Writing Poetry - a Family Affair
RECENTLY when I pulled into the driveway, my landlady's children were building an igloo. Snowflakes were large and bright against the sky. Brother and sister wore thick red hats as they stacked snow bricks and whistled. My first impression was that here was a poem. My second thought was that they should be the ones to write it.
As I stood on my doorstep fumbling for keys, I pictured myself as a child making up word games, something that the snow-builders often do themselves. Almost from birth, children find it natural to create their own language, to gibber, babble, and see how many sounds they can make. Children learn the adult tongue by repeating words, yet often they add their own music and rhythm. They're natural poets.
As I closed the door behind me, I thought about some of my former college students - the ones who thought poetry was difficult, a secret language. Some students recalled high school teachers making them read poetry as a punishment. When these same pupils had to write poetry for my class, they often tried to make their work sound ``adult and intellectual,'' yet really what they needed was to play with imagery and sound.
As poet John Frederick Nims points out, poetry is part of our cultural heritage. It appeared before prose in the literature of every country. Early poetry was an expression of joy; it was play, so wonderful that people thought it was magic. As Nims writes in the beginning of ``Western Wind, an Introduction to Poetry,'' poetry is ``more natural: more primitive, more basic, a more total expression of the muscular, sensuous, emotional, rhythmical nature of the human animal.''
When I was teaching, one of the first things I did with my students was write a group poem. A student would suggest a word like ``cat,'' and people would take turns adding color, movement, setting, etc. Our cat might become a long-haired black-and-white tom who is stalking a dizzy skunk that has just rolled out of a blue trash can. The yellow cat from the red house down the street might stalk them both from behind a rickety picket fence.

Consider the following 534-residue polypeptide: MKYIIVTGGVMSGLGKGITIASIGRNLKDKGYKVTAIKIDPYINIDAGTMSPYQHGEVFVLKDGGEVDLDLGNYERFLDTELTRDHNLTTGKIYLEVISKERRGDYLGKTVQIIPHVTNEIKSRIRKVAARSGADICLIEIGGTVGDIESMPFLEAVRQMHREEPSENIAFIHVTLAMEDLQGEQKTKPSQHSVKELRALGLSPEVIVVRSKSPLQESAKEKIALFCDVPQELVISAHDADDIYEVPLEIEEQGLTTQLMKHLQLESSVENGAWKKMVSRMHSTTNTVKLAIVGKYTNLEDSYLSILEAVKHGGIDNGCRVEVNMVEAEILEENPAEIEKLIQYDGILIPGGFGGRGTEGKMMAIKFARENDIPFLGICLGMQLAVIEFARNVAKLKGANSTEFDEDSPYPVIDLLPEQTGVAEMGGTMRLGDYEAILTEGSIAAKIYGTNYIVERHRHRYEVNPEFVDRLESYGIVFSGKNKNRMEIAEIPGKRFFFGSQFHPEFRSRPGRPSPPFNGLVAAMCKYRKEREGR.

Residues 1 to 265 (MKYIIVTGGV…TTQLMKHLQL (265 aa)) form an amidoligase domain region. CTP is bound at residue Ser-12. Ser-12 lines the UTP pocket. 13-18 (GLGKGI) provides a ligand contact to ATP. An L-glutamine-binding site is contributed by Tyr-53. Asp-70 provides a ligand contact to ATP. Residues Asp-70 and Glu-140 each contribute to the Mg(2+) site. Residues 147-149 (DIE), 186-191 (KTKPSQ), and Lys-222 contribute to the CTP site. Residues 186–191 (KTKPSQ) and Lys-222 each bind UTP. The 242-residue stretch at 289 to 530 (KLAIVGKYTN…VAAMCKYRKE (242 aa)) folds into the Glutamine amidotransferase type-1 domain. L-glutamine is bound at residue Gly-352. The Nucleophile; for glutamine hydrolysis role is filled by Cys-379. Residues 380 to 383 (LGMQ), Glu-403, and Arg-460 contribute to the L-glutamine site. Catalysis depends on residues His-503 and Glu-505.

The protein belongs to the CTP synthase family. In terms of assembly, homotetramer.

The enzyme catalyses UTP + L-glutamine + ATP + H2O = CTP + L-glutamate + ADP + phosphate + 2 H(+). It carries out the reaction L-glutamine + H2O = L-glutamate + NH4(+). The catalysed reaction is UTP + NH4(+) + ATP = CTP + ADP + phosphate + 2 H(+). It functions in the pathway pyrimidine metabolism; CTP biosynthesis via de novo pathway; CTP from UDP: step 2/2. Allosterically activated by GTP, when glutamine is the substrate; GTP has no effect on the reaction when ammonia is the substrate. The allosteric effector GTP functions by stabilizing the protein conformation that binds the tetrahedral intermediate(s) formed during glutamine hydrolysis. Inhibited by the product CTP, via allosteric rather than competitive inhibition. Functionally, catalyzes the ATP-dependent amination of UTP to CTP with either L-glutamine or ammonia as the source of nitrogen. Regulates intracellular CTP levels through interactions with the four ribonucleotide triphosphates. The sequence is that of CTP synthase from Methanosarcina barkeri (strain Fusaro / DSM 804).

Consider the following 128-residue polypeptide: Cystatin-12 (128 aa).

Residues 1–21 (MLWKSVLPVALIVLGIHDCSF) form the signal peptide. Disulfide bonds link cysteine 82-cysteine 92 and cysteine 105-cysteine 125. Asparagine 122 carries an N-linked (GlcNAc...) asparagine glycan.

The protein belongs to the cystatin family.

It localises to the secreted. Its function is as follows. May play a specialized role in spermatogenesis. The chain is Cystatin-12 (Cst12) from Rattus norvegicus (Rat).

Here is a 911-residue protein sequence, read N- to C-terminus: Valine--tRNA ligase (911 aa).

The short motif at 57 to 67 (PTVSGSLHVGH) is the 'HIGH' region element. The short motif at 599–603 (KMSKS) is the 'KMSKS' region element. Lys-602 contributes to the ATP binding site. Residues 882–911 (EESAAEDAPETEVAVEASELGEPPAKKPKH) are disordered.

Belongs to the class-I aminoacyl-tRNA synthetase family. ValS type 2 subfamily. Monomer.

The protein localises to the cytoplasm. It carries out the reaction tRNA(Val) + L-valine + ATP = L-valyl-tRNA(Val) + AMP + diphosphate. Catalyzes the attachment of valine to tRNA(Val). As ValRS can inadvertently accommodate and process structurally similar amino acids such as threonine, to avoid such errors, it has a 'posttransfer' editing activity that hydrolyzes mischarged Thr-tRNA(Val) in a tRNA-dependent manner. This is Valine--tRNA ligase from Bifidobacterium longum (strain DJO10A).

Once we had decided on an image, we would use that as the basis for our poem. Each student would go to the blackboard and write a line. The only rule was that each line had to continue the momentum of the poem. When a rough draft was completed, we'd look for places where the language could be made more colorful or more concise. Sometimes we'd rewrite completely.
This type of game can be played with older children, but even very young ones can begin to develop a poet's eye. Imagery is, after all, a poet's most basic tool, and children notice the way things look. They ask questions and often make very subtle and intuitive connections. A few years ago, I invited a friend's nine-year-old niece over for tea. She didn't spend much time at the table, but she did notice all the things on my floor. She found my white mouse, who was sleeping in a ball in his cage. She noticed that my cat had left a whisker on my sofa.
A good way to teach kids what poetry sounds like is to show them poems that were written by children. ``The Wind and the Rain,'' by Joan Hollander and Harold Bloom, is an excellent example. The poems in this book are very perceptive and rich. The book helps readers see that language is a visual experience by pairing evocative photographs along with the poems.
A 10-year-old observes that:
Raindrops shimmer down
And measle the window-
The raindrops glide -
leaving a motionless
Raindrops fall, breaking
themselves to tiny china
An 11-year-old writes:
The wind is like the yeast
It makes the clouds fluffy
white, not red.
It bakes them in the oven
of the sky,
Then sets them loose. I
The authors' word choice is impressive. In the first poem, the verbs create a picture of what is literally happening, yet also create a mood. The poem works on one's eye, ear, and sense of touch. The second poem is a good example of how poetry uses unusual language and comparisons to describe and make new an experience that is rather common. But in the course of describing what he saw, the poet raises an interesting question.
Children who are encouraged to write poetry have the benefit of learning to be aware of what goes on around them, but they may also learn how to put their world into perspective. There's a certain amount of freedom that comes from writing an experience down on the page.
Perhaps that's one reason why my students often said that writing helped them deal with their most difficult experiences. Yet there is also a kind of freedom to be found in reading other people's poetry. My friend and her niece once hiked up a mountain. When they reached the top, they found a large wooden cross. A plaque below explained that it had been erected in memory of a child who had fallen to her death while chasing a hat. My friend settled her thoughts about the image by turning it into poetry. Years later, her niece still remembers how that poem seemed to provide some sense of closure.
Introducing children to poetry can be a natural part of daily living. There are many fun books to read together. Just make sure to look at both free verse and rhymed poems, so kids don't get the idea that all poems have to rhyme. And the next time it snows, go outside with your children. Ask them what the snow feels like, and what the dog looks like when she's rolling around with a ball. Ask what the neighborhood sounds like when it's covered with white. Ask them what wind is. They might create a poem right on the spot.